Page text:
The Exchange

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What Is the Difference Between the Flu and COVID-19?

What Is the Difference Between the Flu and COVID-19?

With flu season right around the corner, healthcare providers are going to be challenged with differentiating flu from COVID-19. There are several similarities and differences: Of course, both are contagious respiratory illnesses but they are caused by different viruses.Flu is caused by infection with the influenza virus, while COVID-19 is caused by infection with SARS-CoV-2.

This year, patients may present with symptoms that are common to both:

  • Fever or feeling feverish/chills
  • Cough
  • Shortness of breath or difficulty breathing
  • Fatigue/tiredness
  • Sore throat
  • Runny or stuffy nose
  • Muscle pain or body aches
  • Headache
  • Vomiting
  • Diarrhea

To confirm if a patient is positive for flu versus COVID-19, we need to have them tested. Testing is important because COVID-19 seems to spread more easily than the flu, causes more severe illness, and patients with COVID-19 are contagious for a longer time than those with flu. Patients who have COVID-19 may present with symptoms 2 to 14 days after exposure to the virus; they may present with flu-like symptoms, but also state a change in, or loss of, taste or smell. Patients with COVID-19 typically present with the following warning signs: difficulty breathing, persistent pain or pressure in the chest, new confusion, inability to wake or stay awake, or bluish lips or face.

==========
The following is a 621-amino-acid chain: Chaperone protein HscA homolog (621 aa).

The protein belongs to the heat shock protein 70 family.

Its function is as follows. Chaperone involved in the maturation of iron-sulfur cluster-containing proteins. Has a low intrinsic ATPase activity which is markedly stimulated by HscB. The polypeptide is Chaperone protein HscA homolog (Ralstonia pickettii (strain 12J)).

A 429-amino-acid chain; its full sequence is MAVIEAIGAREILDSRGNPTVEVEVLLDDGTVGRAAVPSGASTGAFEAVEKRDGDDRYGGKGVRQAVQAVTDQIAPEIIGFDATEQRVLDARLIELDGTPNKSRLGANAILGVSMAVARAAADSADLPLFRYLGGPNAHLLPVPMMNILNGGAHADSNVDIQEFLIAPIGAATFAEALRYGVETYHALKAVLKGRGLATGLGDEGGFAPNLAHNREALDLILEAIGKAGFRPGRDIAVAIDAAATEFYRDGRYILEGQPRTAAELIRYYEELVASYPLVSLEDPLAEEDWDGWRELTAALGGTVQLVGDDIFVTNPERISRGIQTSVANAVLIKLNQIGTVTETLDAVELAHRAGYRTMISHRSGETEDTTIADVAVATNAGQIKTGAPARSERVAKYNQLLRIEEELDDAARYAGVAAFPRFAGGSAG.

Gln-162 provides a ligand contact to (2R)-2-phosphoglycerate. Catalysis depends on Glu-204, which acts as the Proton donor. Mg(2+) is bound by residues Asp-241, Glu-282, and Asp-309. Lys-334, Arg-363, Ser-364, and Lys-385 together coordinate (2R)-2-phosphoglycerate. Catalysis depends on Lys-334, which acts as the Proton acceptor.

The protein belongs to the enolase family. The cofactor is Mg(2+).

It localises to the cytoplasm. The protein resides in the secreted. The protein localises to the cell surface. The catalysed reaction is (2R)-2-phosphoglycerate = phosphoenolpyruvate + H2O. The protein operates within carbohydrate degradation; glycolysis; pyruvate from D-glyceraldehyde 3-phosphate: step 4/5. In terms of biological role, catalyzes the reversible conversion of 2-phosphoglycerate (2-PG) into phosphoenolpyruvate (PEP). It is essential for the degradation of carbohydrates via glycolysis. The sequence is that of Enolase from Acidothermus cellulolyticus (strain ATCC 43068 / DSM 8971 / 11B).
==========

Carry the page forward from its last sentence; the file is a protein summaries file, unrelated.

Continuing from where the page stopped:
We currently do not have a vaccine for COVID-19, but we need to encourage our patients to get the flu vaccine this year. Everyone aged 6 months and older should receive influenza vaccination. Older adults should receive the high-dose versus the standard-dose vaccine. Additionally, patients at high risk for flu complications may also be at higher risk for COVID-19 and should get their influenza vaccination. A resource to help your patients find where they can get vaccinated against the flu is available at vaccinefinder.org/.

References

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Filed under: Infectious Diseases, Public Health

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